Even for the most body-secure among us, gaining anywhere from 20 to 40 pounds during pregnancy is no picnic. Sure, we have days where we are full of energy and glowing and ready to flaunt our adorable baby bumps. But we also have days, especially in the third trimester, where we feel less like mama-goddesses and more like sweaty, frumpy, nothing-fits-anymore messes.

To take the edge off, I turned to the Institute of Medicine’s (IOM) report on pregnancy weight gain, which provides the evidence base for their widely-referenced weight gain guidelines:

  • Underweight: Gain 28-40 pounds
  • Normal weight: Gain 25-35 pounds
  • Overweight: Gain 15-25 pounds
  • Obese: Gain 11-20 pounds

Some of what I learned from their report was outright reassuring, like that a sudden bump up in weight in the second trimester is common and does not imply that you will continue to gain weight at a fast clip. Other facts, like that 15-30 percent of the fat gained during pregnancy goes straight to our thighs, were less reassuring. Continue reading Five little known facts about pregnancy weight gain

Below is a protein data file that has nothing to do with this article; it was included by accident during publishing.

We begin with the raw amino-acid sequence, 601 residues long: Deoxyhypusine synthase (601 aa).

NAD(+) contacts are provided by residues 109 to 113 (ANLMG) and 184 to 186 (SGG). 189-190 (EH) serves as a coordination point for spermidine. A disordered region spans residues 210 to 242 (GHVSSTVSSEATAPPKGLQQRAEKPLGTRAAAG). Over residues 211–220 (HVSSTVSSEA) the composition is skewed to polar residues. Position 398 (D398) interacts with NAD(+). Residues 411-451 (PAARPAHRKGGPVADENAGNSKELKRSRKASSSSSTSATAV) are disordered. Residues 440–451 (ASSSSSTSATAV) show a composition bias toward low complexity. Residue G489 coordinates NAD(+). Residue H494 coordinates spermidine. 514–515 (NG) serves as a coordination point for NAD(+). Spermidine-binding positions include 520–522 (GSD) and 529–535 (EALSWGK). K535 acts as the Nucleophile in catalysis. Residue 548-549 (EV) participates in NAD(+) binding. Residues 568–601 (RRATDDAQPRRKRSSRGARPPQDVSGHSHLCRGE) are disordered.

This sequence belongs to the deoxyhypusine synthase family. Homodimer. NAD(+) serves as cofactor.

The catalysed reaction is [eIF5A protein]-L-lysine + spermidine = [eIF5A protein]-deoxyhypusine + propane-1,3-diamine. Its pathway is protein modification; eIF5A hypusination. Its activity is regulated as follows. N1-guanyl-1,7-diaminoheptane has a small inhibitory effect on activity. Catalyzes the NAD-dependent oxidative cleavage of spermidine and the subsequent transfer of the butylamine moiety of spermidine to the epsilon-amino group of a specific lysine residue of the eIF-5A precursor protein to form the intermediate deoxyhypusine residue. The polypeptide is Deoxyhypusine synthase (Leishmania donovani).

What’s the deal with the infant microbiome?

The human microbiome is one of the hottest topic in medical research today, and with good reason.

This collection of trillions of microscopic inhabitants–bacteria, viruses, and fungi—cover nearly every interior and exterior surface of the human body, and many scientists now believe that these unseen co-passengers, far from being incidental hangers-on, are instead actively cultivated by our bodies and play a critical role in our immune and metabolic health.

Over the last decade, studies have linked the composition of our microbiomes the to a panoply of modern ailments: obesity, asthma, allergies, acne, C difficile induced diarrhea, and autoimmune diseases like Crohn’s and Type 1 Diabetes.

Our microbiome may matter most in early infancy.

Continue reading What’s the deal with the infant microbiome?

Surviving the First Year: Two books to help you understand baby’s sleep

For most new parents, sleep becomes an obsession, their most precious commodity. They will happily trade exercise, sex, and time with friends for just a shot at catching some Z’s–kind of like how a rat with ad libitum access to cocaine will happily forgo food.

Continue reading Surviving the First Year: Two books to help you understand baby’s sleep

Overwhelmed by prenatal genetic testing options? Download my ebook!

Who needs prenatal testing for genetic disorders? How much does your risk of carrying a baby with a genetic disorder increase with your age? Which prenatal test or screen is right for you?